(June 25, 1948, ch. 646, 62 Stat. 965; Pub. L. 89–711, § 1, Nov. 2, 1966, 80 Stat. 1104; Pub. L. 104–132, title I, §§ 101, 106, Apr. 24, 1996, 110 Stat. 1217, 1220.)
This section makes no material change in existing practice. Notwithstanding the opportunity open to litigants to abuse the writ, the courts have consistently refused to entertain successive “nuisance” applications for habeas corpus. It is derived from H.R. 4232 introduced in the first session of the Seventy-ninth Congress by Chairman Hatton Sumners of the Committee on the Judiciary and referred to that Committee. The practice of suing out successive, repetitious, and unfounded writs of habeas corpus imposes an unnecessary burden on the courts. See Dorsey v. Gill, 1945, 148 F.2d 857, 862, in which Miller, J., notes that “petitions for the writ are used not only as they should be to protect unfortunate persons against miscarriages of justice, but also as a device for harassing court, custodial, and enforcement officers with a multiplicity of repetitious, meritless requests for relief. The most extreme example is that of a person who, between July 1, 1939, and April 1944 presented in the District Court 50 petitions for writs of habeas corpus; another person has presented 27 petitions; a third, 24; a fourth, 22; a fifth, 20. One hundred nineteen persons have presented 597 petitions—an average of 5.”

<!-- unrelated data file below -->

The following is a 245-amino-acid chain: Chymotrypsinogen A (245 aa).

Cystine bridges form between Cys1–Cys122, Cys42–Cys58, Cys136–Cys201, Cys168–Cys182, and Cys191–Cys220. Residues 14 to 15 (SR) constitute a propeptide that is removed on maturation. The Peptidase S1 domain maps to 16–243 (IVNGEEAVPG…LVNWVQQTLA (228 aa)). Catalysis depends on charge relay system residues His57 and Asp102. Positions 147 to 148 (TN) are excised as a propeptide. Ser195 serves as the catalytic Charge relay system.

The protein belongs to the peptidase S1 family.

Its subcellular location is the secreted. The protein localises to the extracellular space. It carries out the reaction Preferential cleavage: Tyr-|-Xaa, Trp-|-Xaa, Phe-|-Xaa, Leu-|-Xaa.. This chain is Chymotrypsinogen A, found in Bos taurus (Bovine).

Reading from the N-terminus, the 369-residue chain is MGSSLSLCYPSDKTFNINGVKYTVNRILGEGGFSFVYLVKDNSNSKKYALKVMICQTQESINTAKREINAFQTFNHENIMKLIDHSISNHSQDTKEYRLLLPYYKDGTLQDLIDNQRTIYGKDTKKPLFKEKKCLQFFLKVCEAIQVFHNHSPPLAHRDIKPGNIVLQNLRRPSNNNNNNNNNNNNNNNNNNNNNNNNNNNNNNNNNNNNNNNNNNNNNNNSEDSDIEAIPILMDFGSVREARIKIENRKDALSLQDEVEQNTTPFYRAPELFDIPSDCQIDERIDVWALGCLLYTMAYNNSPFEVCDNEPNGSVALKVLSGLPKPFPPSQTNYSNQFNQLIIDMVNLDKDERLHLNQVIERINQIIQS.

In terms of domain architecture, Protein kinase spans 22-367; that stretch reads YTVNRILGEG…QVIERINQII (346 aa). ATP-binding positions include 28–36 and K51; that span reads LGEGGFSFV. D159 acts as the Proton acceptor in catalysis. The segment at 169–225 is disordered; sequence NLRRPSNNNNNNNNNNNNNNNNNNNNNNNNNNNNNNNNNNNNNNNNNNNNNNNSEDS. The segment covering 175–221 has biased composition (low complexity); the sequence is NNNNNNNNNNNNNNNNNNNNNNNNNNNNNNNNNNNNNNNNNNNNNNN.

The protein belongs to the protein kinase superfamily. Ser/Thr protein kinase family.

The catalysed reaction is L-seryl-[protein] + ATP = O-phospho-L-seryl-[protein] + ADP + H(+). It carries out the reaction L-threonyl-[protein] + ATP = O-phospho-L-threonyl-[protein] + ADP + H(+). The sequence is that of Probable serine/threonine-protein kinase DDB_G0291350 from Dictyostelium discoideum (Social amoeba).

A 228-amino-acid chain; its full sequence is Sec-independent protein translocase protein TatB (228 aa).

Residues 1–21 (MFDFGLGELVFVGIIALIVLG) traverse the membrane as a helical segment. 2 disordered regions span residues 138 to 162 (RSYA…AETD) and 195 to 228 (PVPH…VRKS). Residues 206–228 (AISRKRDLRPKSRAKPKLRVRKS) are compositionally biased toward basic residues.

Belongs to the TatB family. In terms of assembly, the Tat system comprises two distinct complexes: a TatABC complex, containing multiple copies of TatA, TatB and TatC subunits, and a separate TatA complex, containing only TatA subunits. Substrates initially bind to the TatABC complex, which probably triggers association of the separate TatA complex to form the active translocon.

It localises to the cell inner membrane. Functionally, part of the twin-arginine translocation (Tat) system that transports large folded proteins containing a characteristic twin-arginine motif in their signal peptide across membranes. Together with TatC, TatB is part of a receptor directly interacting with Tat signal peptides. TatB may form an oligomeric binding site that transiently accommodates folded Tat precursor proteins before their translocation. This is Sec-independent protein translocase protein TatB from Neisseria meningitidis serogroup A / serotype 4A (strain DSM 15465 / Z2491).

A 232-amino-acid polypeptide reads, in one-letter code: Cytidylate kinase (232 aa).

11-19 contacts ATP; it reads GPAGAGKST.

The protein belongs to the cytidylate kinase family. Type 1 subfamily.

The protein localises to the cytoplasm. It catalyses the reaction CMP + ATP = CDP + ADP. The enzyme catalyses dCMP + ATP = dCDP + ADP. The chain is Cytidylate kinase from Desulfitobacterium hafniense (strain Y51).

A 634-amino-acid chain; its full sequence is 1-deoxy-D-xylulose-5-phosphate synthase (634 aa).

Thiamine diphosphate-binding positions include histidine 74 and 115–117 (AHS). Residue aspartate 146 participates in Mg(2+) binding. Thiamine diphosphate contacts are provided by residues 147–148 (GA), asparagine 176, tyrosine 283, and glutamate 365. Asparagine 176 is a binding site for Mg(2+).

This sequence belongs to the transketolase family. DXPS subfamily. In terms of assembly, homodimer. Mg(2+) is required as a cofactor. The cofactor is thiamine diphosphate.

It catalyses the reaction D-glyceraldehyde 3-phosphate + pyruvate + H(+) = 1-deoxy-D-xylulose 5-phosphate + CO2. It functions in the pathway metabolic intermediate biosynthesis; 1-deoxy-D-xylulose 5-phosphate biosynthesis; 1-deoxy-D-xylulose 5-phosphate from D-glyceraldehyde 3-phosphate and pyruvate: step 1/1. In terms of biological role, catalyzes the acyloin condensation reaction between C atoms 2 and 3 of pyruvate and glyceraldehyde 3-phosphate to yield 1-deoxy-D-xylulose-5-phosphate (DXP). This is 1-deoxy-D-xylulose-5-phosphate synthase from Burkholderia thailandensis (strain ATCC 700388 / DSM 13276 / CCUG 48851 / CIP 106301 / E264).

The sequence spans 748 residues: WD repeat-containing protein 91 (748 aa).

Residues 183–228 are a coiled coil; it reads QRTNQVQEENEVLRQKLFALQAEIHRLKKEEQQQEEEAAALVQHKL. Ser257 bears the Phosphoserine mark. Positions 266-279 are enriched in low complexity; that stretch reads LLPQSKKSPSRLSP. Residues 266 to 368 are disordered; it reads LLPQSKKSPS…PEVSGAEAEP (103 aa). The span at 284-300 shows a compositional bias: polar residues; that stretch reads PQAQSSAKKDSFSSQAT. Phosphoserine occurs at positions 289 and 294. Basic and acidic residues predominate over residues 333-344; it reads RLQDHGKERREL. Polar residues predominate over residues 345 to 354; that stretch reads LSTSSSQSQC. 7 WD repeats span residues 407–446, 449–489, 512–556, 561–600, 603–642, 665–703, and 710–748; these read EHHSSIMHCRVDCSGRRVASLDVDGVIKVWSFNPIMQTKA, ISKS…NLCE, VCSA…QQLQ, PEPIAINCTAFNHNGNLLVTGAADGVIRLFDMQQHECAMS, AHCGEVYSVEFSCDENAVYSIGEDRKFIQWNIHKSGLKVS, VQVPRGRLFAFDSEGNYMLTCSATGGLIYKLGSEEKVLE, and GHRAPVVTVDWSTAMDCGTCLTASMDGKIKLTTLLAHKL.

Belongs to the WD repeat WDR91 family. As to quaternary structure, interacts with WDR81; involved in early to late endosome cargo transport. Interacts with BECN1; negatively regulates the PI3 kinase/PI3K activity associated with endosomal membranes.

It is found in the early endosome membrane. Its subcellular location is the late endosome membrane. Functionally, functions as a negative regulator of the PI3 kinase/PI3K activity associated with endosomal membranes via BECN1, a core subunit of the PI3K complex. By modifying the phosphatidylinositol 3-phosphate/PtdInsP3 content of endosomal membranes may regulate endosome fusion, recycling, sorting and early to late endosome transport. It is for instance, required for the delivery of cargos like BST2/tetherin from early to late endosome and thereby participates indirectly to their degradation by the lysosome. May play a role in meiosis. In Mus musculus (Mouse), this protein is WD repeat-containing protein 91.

Section amended to modify original language which denied Federal judges power to entertain application for writ where legality of detention had been determined on prior application and later application presented no new grounds, and to omit reference to rehearing in section catch line and original provision authorizing hearing judge to grant rehearing. 80th Congress, Senate Report No. 1559, Amendment No. 45.
1996—Subsec. (a). Pub. L. 104–132, § 106(a), substituted “, except as provided in section 2255.” for “and the petition presents no new ground not heretofore presented and determined, and the judge or court is satisfied that the ends of justice will not be served by such inquiry.” Subsec. (b). Pub. L. 104–132, § 106(b), amended subsec. (b) generally. Prior to amendment, subsec. (b) read as follows: “When after an evidentiary hearing on the merits of a material factual issue, or after a hearing on the merits of an issue of law, a person in custody pursuant to the judgment of a State court has been denied by a court of the United States or a justice or judge of the United States release from custody or other remedy on an application for a writ of habeas corpus, a subsequent application for a writ of habeas corpus in behalf of such person need not be entertained by a court of the United States or a justice or judge of the United States unless the application alleges and is predicated on a factual or other ground not adjudicated on the hearing of the earlier application for the writ, and unless the court, justice, or judge is satisfied that the applicant has not on the earlier application deliberately withheld the newly asserted ground or otherwise abused the writ.” Subsec. (d). Pub. L. 104–132, § 101, added subsec. (d). 1966—Pub. L. 89–711 designated existing provisions as subsec. (a), struck out provision making the subsection’s terms applicable to applications seeking inquiry into detention of persons detained pursuant to judgments of State courts, and added subsecs. (b) and (c).